Serbia votes in double-header elections

Serbia votes in double-header elections

BELGRADE (AFP): Serbians headed to the polls Sunday in elections that will likely see populist President Aleksandar Vucic’s ruling party extend its rule, as the strongman promised stability and vowed to curb inflation after months of protests.

Even though Vucic will not be on the ballot in Sunday’s parliamentary and local elections, the contest will nevertheless be largely seen as a referendum on his government.

Vucic’s right-wing populist Serbian Progressive Party (SNS) has a double-digit lead over the leading opposition coalition, according to a latest poll by Ipsos.

But the SNS faces hard-fought municipal races in the capital Belgrade, particularly from the loose coalition of opposition parties and candidates running under the “Serbia Against Violence” banner.

The movement was formed in the wake of back-to-back mass shootings earlier this year that spurred hundreds of thousands to take to the streets.

The rallies quickly morphed into anti-government protests that lasted months.

Vucic has repeatedly dismissed his critics and the protests as a foreign plot, warning that Serbia would be directionless without his leadership.

“It’s not about me leaving power, but about them destroying everything,” he told supporters at a recent rally.

“It would take us 20 years to fix everything… That’s why we’ll beat them more convincingly than ever.”

Vucic was omnipresent in the run-up to the vote — plastered on billboards and skyscrapers and the focus of wall-to-wall coverage on news channels.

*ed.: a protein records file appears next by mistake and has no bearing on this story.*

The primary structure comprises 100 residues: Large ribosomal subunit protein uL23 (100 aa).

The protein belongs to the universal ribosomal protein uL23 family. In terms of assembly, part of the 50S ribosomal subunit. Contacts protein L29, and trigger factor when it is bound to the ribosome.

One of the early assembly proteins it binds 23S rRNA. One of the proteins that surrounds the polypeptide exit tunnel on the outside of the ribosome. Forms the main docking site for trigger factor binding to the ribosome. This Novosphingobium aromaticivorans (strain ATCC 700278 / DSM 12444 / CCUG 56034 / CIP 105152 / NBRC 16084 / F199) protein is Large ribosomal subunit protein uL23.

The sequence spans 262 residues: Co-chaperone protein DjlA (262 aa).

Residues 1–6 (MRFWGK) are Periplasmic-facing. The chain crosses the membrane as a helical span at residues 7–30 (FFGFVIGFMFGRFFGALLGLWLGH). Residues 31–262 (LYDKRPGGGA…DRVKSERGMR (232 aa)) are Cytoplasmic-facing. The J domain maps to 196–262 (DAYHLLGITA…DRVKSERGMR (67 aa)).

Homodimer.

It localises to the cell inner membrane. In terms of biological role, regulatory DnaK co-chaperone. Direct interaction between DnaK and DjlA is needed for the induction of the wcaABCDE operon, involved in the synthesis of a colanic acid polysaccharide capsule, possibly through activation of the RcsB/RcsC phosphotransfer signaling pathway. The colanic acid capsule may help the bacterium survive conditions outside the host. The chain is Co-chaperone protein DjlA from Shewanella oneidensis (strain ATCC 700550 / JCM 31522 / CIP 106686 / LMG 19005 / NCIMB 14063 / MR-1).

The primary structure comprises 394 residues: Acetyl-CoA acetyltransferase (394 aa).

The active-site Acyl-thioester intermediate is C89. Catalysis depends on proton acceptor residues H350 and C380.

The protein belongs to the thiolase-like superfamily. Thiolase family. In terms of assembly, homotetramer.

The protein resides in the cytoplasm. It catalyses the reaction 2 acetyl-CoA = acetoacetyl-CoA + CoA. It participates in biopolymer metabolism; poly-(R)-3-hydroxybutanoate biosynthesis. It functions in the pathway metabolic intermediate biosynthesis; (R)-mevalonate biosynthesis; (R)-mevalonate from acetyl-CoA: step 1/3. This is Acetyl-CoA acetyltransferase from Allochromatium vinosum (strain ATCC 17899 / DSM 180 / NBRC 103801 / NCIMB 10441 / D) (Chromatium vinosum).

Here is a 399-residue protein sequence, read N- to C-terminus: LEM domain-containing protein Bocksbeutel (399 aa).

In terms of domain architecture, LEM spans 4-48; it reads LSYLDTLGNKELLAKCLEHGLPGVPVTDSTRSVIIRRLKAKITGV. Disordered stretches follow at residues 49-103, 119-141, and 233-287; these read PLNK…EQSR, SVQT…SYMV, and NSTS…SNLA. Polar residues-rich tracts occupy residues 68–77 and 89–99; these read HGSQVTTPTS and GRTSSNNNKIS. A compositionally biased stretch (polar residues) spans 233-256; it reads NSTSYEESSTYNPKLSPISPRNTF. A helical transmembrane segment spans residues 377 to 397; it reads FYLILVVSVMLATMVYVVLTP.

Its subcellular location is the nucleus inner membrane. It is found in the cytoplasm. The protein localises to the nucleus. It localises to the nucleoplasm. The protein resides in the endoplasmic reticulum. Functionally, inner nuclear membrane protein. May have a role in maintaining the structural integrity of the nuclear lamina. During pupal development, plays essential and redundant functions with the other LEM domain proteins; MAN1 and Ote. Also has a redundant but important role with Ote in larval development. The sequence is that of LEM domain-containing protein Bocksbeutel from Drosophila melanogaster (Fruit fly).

As polls opened at 7:00 AM local time (0600 GMT), lines had already formed in the capital Belgrade as people waited to cast their ballot.

“I came early to support our president, he must continue his work,” said Stojan Milenkovic, a 67-year-old retired resident.

However others were hoping that the contest would bring a fresh change to the country’s political scene.

“I hope the results will put an end to the devastation of our capital,” Milica Pavkov, a 28-year-old cashier, told AFP.
Muzzled media

Like many countries across the globe, Serbia has been battered by double-digit inflation.

To blunt the hard edges of rising prices ahead of the polls, Vucic unleashed a barrage of state spending — increasing pensions and handing out cash to the elderly.

The president has also vowed to double average monthly salaries in the coming years, while also upping pensions.

Vucic has used his more than a decade in power to consolidate control over the levers of power, including de facto control over the media.

The president called the snap elections in November, the latest example of how governments under his rule rarely serve out their term — a move critics say is designed to keep the opposition off balance.

The contest comes less than two years after the last round of presidential and parliamentary polls, which saw Vucic and the SNS tighten their grip on power.

Polling stations are set to close at 1900 GMT, with unofficial results due later in the evening.